Expert Mexican scientists and farmer cooperatives have formed a non-profit organization to support small-scale landrace maize farmers who continue to conserve and plant seeds of their own native heirloom varieties. The civil association, known as ProMaíz Nativo, intends to work collaboratively on projects to improve the lives of native maize and milpa farm families. Group members include national and internationally recognized maize experts, ethnobotanists, socioeconomists, food and nutrition scientists, marketing experts, maize farmers and farmer groups.
The civil association has also created a collective trademark, Milpaiz, which can be used by farmers to demonstrate the authenticity of the native maize varieties they grow and sell. This trademark will certify that a farmer’s maize is native to their community and derived from their continuous selection of seed. It will also certify that it is grown by small farmers and that they are selling only the surplus of their crops after feeding their own family. The trademark will also make a transparent effort to connect these farmers to a culinary market which values the quality, rarity and history of their production.
“Mexico is the center of origin of maize, and home to much of its genetic diversity. This initiative will allow us to certify that products are truly landrace maize from smallholder farmers, so that the benefits reach the smallholder farmers that have provided us with this biodiversity,” said Flavio Aragón, a genetic resources researcher with Mexico’s National Institute for Forestry, Agriculture and Livestock Research (INIFAP).
Researchers like Aragon, members of farmer groups and local chefs attended the official launch of ProMaíz Nativo on June 14, 2019, at the World Trade Center in Mexico City, during restaurant trade fair ExpoRestaurantes.
Edelmira Linares, ethnobotanist at the National Autonomous University of Mexico (UNAM) and member of the association, emphasized that the collective trademark Milpaiz covers all crops grown in the traditional milpa intercrop farming system in Mexico: maize, beans, squash, edible greens, amaranth, pumpkin seeds, and certain vegetables.
“The trademark will make it easier for income to reach the farmers, will allow smallholder farmers to sell their products in supermarkets and to have a legal presence,” said Amanda Galvez, a food chemist at UNAM and president of ProMaíz Nativo.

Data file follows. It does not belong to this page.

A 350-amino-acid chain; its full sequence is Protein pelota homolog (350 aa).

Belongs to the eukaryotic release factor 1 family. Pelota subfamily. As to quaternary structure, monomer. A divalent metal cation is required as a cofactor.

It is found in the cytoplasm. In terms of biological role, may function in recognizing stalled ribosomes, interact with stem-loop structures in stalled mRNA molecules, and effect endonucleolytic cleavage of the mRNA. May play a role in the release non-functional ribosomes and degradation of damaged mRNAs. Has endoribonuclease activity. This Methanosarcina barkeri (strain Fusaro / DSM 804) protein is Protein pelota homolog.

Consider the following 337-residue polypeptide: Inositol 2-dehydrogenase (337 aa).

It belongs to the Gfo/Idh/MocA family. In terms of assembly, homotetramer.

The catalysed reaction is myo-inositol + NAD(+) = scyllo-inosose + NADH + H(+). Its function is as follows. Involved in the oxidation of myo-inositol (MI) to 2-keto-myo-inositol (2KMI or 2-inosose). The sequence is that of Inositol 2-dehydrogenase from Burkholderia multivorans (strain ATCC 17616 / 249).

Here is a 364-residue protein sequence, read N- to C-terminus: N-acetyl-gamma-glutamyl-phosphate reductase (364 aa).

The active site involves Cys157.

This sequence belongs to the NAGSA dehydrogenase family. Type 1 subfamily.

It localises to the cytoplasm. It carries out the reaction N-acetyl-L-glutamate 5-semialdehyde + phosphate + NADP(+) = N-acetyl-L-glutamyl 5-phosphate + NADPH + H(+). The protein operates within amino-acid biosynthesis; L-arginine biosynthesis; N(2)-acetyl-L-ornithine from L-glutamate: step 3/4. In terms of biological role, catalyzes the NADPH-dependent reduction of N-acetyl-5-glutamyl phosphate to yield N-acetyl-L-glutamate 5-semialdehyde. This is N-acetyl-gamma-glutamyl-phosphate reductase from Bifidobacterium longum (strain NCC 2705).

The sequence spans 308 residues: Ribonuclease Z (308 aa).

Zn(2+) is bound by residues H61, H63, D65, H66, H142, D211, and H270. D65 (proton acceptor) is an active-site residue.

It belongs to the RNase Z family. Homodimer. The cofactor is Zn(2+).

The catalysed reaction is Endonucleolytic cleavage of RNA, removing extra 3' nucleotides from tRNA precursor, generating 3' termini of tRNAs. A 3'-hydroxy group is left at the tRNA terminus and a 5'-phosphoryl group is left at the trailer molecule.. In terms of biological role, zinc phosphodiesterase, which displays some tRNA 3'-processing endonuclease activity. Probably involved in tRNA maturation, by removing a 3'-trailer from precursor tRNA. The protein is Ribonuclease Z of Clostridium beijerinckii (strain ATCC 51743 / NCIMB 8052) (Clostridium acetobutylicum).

Fair and sustainable market growth
Many smallholder farmers continue to plant the same native maize varieties that their parents and grandparents planted, developed in their villages and regions and improved by farmer selection dating back to their ancestors. These varieties are prized by their local communities for their unique flavors, colors, texture and use in special dishes — and the global culinary community is catching on. Native maize, or landraces, have become extremely popular with chefs and consumers in the past few years, drawing attention and imports from across the world. However, increased demand can mean increased vulnerability for farmers.
Many maize experts in Mexico were concerned with how to best support and protect smallholder farmers navigating this increase in demand. Without guidelines and transparency, it is difficult to ensure that farmers are being fairly compensated for their traditional maize, or that they are able to save enough to feed their own families.
In a discerning culinary market, a symbol of certification such as the collective trademark could serve to differentiate the families who have long been the guardians of these native varieties from larger commercial farmers who acquire these heirloom seeds. But there was no pre-existing space for these guidelines to be determined and developed.
“There is a depth of expertise on maize in Mexico, but these experts all work at different institutions, making it more difficult for all of them to collaborate on a project like this,” said Martha Willcox, landrace improvement coordinator at the International Maize and Wheat Improvement Center (CIMMYT).
“The formation of this civil association is truly novel in the history of native maize in Mexico, and its strength comes from the expertise of its members, made up entirely of Mexican scientists and Mexican farmer co-ops,” Willcox explained.
She initiated and facilitated the formation of this group of scientists and continues to work closely with them as an advisor. “This association will help provide a space and network where these experts can work together and speak in one voice to support maize and maize farmers.”
CIMMYT does not have a seat in the association but has played a key role in its facilitation and has provided funding to cover logistics and fees related to the formation of the organization, through the CGIAR Research Program on Maize (MAIZE). Mexico’s National Commission for the Knowledge and Use of Biodiversity (CONABIO) has also participated in the logistics and facilitation of the formation of the organization.